According to a report released by the International Telecommunications Union (ITU) last week, Zimbabwe has the most expensive mobile cellular tariffs in relative terms. Only Malawi and Niger have higher mobile tariffs. Mobile cellular tariffs are measured by the ITU in 165 economies and contribute as a sub-basket to the overall ICT Price Basket of an economy. The data used in the report was collected in 2010. You can download the report here.
Zimbabwe’s mobile-cellular tariffs as a percentage of the Gross National Income (GNI) per capita are 68.3%. Niger’s is 73.4% and Malawi, the highest, is 91%.
The mobile cellular tariffs value is computed by adding the price of 30 outgoing calls (on-net, off-net and to a fixed line, and for peak, off peak and weekend periods) in predetermined ratios, to the price of 100 SMS messages and dividing the value by national average monthly GNI per capita.
Zimbabwe’s neighbours South Africa, Botswana, Namibia, Zambia and Mozambique have a mobile cellular sub-basket value of 4.8%, 2.5%, 4.8%, 20.8%, 46.2% respectively.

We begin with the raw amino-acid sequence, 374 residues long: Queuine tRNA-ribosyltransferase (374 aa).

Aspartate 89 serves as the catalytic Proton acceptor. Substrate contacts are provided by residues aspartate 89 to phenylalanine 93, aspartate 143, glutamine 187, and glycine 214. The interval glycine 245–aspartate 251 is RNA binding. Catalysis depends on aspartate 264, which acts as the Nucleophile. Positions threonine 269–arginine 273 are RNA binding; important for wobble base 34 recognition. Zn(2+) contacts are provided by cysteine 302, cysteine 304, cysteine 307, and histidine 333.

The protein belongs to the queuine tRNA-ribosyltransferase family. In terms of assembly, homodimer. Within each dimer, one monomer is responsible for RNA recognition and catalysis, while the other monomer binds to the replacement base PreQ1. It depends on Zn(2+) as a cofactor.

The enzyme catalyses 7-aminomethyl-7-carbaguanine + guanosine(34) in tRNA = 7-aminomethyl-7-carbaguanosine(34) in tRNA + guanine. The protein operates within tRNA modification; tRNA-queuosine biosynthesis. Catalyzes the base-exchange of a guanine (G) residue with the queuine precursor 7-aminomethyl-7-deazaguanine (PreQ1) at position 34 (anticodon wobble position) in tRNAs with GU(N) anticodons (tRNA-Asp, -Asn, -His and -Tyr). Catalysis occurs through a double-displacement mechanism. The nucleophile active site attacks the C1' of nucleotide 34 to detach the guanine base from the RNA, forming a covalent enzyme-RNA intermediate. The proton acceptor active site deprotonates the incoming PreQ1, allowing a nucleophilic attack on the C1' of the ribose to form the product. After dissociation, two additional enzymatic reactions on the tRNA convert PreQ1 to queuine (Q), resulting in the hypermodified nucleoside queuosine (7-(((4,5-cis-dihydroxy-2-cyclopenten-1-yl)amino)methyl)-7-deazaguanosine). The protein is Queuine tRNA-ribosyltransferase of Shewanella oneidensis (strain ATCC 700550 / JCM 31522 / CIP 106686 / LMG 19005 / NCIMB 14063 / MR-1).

Economies with the lowest mobile tariffs as a percentage of the GNI per capita are Hong Kong (China), the UAE, Macao (China), Denmark and Liechtenstein. Hong Kong has a value of 0.1% while the rest have 0.2%.
The other sub-baskets contributing to the ICT Price Basket are the fixed telephone tariffs and fixed broadband internet. Unfortunately, mobile broadband tariffs are currently don’t contribute to the ICT Price Basket value of an economy in the report.
Zimbabwe ranks the sixth most expensive country on fixed telephone tariffs and the third most expensive country on fixed broadband prices. Zimbabwe’s overall price basket value is 66.2 for the year 2010.
Across Zimbabwe’s three GSM operators on-net calls are charged at 23 US cents per minute and off-net calls at 25 US cents. An SMS message costs a subscriber 9 US cents. Zimbabwe’s GNI per capita value used in the report is USD 360.